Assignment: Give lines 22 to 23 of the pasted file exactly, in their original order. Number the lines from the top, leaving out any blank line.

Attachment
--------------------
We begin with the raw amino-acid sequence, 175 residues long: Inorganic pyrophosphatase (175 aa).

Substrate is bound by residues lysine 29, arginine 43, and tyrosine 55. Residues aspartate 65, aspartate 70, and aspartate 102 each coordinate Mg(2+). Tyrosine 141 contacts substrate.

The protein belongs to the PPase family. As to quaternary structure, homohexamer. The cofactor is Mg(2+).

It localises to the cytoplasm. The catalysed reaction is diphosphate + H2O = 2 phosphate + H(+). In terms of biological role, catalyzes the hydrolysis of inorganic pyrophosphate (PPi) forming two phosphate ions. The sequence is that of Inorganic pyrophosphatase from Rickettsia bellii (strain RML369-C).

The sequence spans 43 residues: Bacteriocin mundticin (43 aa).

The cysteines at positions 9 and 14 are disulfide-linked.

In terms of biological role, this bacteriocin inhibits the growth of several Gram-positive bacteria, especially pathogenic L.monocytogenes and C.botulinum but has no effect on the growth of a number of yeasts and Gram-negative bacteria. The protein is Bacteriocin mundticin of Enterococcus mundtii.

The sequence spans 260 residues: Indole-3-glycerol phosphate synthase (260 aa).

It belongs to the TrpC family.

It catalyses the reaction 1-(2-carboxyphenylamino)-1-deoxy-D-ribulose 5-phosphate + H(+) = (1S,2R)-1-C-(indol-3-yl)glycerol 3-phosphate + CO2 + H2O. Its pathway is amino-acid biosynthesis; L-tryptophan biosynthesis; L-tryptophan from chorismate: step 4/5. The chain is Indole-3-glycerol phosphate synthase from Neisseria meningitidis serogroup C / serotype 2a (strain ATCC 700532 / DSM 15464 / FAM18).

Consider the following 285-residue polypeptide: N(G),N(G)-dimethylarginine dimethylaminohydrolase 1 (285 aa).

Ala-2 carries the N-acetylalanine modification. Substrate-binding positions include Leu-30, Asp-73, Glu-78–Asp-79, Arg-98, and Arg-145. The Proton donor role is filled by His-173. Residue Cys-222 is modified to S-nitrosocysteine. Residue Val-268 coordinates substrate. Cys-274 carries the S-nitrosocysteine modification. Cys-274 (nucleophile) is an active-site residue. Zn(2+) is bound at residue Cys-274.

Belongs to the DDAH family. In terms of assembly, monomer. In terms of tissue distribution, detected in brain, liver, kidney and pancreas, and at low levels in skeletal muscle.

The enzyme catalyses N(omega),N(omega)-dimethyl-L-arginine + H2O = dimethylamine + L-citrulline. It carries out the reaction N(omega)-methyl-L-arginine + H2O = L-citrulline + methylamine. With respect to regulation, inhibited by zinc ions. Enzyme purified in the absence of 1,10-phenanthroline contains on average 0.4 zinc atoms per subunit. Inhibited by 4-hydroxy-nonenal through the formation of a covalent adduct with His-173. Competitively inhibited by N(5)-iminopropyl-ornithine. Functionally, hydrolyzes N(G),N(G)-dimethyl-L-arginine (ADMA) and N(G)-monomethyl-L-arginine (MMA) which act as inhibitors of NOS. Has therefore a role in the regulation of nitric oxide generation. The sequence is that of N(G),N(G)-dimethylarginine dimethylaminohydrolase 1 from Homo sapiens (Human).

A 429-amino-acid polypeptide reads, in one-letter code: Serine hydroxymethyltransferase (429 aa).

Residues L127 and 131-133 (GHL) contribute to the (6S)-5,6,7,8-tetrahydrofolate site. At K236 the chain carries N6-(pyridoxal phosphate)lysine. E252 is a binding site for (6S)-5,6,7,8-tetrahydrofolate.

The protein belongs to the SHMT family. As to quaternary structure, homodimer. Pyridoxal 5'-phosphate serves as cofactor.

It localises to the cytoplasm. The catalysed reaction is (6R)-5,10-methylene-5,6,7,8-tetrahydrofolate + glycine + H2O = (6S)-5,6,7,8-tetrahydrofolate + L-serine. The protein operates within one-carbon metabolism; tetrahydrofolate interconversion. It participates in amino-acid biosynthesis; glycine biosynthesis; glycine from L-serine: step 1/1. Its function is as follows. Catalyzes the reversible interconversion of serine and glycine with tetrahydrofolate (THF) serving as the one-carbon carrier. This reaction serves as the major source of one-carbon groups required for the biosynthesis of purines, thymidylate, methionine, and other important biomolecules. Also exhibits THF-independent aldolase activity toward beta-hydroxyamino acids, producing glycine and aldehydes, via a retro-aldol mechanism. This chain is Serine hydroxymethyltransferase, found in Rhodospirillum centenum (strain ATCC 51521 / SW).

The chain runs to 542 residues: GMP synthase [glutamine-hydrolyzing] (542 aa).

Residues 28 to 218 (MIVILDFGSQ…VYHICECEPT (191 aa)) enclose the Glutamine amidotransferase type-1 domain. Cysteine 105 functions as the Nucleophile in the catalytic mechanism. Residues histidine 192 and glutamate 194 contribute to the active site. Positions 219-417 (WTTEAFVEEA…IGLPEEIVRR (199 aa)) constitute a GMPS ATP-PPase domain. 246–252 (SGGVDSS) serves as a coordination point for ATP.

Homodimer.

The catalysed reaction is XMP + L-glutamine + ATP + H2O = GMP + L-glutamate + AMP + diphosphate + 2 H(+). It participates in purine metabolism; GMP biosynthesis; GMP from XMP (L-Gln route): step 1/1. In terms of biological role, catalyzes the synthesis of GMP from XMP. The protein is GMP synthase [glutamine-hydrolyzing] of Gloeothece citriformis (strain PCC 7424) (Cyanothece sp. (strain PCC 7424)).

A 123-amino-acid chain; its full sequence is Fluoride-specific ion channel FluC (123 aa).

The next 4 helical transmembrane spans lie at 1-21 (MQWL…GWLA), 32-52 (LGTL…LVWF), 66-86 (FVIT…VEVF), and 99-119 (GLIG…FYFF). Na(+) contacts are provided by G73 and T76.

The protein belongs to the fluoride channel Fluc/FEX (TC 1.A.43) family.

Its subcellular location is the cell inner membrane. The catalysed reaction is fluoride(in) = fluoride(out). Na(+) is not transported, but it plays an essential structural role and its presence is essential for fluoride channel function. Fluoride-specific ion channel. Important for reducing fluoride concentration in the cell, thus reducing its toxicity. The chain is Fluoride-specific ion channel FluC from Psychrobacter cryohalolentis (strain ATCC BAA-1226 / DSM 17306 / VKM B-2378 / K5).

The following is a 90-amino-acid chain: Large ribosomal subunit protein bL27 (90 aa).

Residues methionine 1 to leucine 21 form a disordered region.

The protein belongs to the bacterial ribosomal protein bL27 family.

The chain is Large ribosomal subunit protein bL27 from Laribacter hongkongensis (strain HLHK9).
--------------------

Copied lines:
The catalysed reaction is XMP + L-glutamine + ATP + H2O = GMP + L-glutamate + AMP + diphosphate + 2 H(+). It participates in purine metabolism; GMP biosynthesis; GMP from XMP (L-Gln route): step 1/1. In terms of biological role, catalyzes the synthesis of GMP from XMP. The protein is GMP synthase [glutamine-hydrolyzing] of Gloeothece citriformis (strain PCC 7424) (Cyanothece sp. (strain PCC 7424)).

A 123-amino-acid chain; its full sequence is Fluoride-specific ion channel FluC (123 aa).